Normally, the desire to become a politician should be a disqualification from office. Who would want to do that? A psychopath obviously. We should stop them by any means necessary. But I do make occasional exceptions to this rule. And my two big exceptions are Gordon Brown and Alastair Darling. Decent men, horribly traduced during their careers by the right-wing establishment. These two were viciously, shamefully, utterly wrongly blamed for the global recession. Their policies were given as the reason for the absolute necessity of austerity measures more extreme than any imposed almost anywhere else outside the Eurozone. And in fact the opposite might be true. Far from causing the collapse of the UK economy Brown and Darling may well have saved it.

How opportunistic, how desperate, do the Tories have to be in order to turn to this particular duo to preserve their Union? (A union that was born in duplicity to serve the desires of the elite - offering the ghostly promise of a slice of British Empire spoils for the Scottish nobility in return for their nation – those nobles got precious little spoilwear btw). It’s sickening and depressing.

Darling has fought a pretty good fight actually. But he has, as others have said, been all head no heart. An appeal to the wallets of the middle class. And Gordon’s fundamental decency is heart-warming whatever he’s supporting. Nevertheless, they are wrr, they are wrr, they are WRRRRROOOOONNNNG on this. Why should the people of Scotland continue to be ruled by a managerial class based in London and working for international money markets and multi-nationals? Why should the Scots the be dragged into military adventures they don’t support, host a Trident missile system they don’t believe in, or put up with the frothing blimpish bigotry of UKIP? No reason at all actually.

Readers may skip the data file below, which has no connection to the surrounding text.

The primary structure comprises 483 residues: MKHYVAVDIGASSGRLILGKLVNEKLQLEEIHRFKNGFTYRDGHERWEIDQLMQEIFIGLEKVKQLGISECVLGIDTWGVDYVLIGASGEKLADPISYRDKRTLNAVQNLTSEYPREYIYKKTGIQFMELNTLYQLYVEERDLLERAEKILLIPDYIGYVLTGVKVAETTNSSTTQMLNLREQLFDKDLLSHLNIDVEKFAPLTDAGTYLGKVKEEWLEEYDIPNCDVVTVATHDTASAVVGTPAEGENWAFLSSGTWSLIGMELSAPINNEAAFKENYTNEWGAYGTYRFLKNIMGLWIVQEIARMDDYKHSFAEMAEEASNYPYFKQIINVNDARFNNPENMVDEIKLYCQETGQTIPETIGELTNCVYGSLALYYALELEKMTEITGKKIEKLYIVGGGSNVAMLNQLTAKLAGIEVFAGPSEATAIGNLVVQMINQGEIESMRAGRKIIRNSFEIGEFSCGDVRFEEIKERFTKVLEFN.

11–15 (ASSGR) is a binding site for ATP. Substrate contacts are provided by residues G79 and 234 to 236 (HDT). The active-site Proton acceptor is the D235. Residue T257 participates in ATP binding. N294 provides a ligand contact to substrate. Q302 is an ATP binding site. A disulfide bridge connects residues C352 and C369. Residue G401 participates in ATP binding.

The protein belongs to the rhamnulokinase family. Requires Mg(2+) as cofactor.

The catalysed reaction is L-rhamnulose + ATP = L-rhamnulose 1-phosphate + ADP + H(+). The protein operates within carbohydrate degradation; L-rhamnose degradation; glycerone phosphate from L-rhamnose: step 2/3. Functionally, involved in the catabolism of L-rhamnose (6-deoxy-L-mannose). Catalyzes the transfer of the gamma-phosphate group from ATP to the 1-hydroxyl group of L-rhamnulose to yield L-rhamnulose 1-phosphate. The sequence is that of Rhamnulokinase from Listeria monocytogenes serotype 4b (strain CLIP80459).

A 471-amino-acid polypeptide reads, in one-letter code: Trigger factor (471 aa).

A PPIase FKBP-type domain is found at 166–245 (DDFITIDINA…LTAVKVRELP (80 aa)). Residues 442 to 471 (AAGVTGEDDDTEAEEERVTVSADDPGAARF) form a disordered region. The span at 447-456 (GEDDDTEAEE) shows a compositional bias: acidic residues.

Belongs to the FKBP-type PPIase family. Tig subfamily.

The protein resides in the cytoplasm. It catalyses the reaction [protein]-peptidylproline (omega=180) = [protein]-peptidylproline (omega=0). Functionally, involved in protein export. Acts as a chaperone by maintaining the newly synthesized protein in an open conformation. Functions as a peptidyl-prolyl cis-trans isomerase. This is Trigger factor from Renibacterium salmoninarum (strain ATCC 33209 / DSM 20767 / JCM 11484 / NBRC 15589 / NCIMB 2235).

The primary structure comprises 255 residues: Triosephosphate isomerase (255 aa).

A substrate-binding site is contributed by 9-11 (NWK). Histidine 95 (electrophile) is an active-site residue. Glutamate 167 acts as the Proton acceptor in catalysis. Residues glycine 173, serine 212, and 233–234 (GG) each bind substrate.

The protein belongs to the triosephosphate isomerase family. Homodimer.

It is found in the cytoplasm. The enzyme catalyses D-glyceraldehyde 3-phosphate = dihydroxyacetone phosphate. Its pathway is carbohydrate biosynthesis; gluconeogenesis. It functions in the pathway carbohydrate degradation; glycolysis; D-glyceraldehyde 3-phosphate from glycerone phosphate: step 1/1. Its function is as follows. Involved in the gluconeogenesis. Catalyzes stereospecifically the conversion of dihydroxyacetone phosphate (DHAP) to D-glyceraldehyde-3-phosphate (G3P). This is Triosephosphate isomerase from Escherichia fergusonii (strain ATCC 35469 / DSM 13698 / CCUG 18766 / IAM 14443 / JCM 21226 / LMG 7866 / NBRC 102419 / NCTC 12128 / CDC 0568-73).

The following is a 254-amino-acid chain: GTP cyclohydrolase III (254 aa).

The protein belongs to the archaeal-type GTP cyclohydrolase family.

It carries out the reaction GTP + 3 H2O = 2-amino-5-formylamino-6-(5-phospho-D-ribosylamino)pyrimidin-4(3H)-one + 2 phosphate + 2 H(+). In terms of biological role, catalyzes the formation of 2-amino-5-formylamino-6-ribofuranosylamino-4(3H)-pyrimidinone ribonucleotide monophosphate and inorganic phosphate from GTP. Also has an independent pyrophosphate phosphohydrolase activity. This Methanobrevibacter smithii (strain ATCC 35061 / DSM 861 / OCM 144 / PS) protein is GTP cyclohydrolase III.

And the supposed economic uncertainty  of independence cuts no ice with me either. In fact it's annoying. What about the uncertainties involved in voting no? Imagine an election next year dominated by anti-EU rhetoric, followed by withdrawal from the EU? And there are no guarantees an English electorate will allow the passing of so called devo max in any case. Cameron (and the others) are promising what they may not be able to deliver. 

And it's almost too obvious to keep listing all the small countries that do very well thank you economically with their own currency to boot.

I also think a left leaning Scotland over our border might – in the long term – be good for the Left in England. If there’s a stable, fairer society across our border why wouldn’t increasing numbers of people begin to wonder aloud why that couldn’t happen in their (our) own country? And why wouldn’t they begin to join the organisations and movements that could make it happen?

The most likely thing is still that the Scots will probably say thanks but no thanks. And I think they’ll regret it. Most of us regret most the things we don’t do, rather than things we do. It’s the chances we don’t take that hurt us. The times when opportunity knocked but we couldn’t make it to the door in time. That’s what keeps us awake in the cold dark hours.

And yes, if they do go for it, there’s bound to be unforeseen and surprising consequences – and there certainly won’t be a Scottish Socialist utopia coming into being overnight – In fact in many ways the real arguments will begin after the vote. But I can’t help being energised by the prospect of a new country exploding into being next door. We should all respond to the adrenalin of that. And it’s a lesson in how passion and organisation and having the right arguments and being prepared to deploy them over and over again can achieve wonders. And that’s a marvellous thing to see. As marvellous as Fonzie’s jacket and quiff...

It’s not w, wrr, wrr-wrr- wrrrooonnng. It’s right. I'm sorry it's taken me this long to see it.